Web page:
Since the publication of this working paper, the paper was also published in Energy Policy.
- Truckers are not using tail fairings (a key component of the EPA/NHTSA standards for trailers)—although they are embracing the use of skirts and automatic tire inflation devices.
- There was no significant difference in the use of skirts or ATI devices with separate tractor and trailer owners compared to with integrated ownership (i.e., no evidence that there is a split incentive problem).
- There was significantly lower incidence of use of skirts and ATI devices for trailers with day cabs.
- There was significantly lower incidence of use of skirts on US 50 (near Bay Bridge) versus use on I-81 and I-95.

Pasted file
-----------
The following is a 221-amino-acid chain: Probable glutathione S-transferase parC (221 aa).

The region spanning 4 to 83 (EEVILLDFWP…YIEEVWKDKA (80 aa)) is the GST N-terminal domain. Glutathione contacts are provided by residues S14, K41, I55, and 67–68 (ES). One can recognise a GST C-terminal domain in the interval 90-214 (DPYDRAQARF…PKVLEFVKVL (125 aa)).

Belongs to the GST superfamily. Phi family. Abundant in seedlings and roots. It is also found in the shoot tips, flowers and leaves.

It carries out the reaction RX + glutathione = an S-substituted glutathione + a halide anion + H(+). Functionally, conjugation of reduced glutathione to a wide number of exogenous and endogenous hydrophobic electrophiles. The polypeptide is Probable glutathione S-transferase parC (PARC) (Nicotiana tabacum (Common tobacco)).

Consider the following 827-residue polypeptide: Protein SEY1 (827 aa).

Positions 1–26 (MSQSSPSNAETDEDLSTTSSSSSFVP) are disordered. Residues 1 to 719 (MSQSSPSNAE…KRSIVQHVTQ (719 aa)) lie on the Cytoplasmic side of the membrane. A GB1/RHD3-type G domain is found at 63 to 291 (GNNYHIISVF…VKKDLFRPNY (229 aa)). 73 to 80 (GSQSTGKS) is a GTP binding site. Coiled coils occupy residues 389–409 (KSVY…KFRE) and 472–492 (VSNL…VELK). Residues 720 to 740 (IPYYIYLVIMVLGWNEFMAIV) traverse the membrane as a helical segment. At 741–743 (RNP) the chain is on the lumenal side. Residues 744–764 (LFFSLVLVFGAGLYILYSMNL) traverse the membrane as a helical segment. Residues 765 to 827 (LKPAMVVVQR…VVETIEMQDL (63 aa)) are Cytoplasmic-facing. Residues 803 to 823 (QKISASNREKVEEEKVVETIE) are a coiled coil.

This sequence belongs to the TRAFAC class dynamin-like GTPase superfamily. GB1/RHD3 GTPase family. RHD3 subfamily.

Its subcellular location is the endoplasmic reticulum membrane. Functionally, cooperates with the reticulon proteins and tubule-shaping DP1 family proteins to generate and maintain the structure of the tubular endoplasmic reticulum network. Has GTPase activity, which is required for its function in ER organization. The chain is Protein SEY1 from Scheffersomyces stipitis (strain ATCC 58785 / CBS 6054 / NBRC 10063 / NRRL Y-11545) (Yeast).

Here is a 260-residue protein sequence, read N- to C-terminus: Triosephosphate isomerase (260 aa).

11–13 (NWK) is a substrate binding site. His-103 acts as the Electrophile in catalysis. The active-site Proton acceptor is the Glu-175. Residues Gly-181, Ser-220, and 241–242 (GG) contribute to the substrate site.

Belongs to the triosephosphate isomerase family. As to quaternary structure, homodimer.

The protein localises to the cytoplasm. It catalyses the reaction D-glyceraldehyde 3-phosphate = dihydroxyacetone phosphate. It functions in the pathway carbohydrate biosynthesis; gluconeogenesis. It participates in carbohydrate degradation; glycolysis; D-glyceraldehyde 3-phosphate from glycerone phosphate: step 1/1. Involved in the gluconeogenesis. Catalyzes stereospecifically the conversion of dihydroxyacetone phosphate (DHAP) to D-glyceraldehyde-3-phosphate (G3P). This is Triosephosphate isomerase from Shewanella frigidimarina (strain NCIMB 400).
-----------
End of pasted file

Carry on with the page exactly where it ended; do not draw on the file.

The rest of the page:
Several federal agencies claim the existence of an energy paradox in competitive markets in their benefit-cost analyses: firms fail to use energy-saving equipment that on net would reduce their costs. Such findings appear incompatible with neoclassical views that private firms in competitive markets will seek to minimize costs. EPA and NHTSA (2016) justify their findings in part by claiming that owners of trailers pulled by others underinvest in energy-saving equipment because the trailer owners incur the costs of such investments while tractor owners get the benefits. We collected roadside data over three summers and model use of energy-saving equipment on trailers. We find associations consistent with cost-reducing behavior in the use of energy efficiency devices, such as skirts and automatic tire inflation devices, but no evidence that different ownership of tractors and trailers is associated with reduced use of energy-saving equipment on trailers. We recommend that EPA and NHTSA assess the in-use cost-effectiveness of such equipment and rigorously review the empirical basis for claims of market failures in competitive markets before claiming significant private economic gains in rulemakings.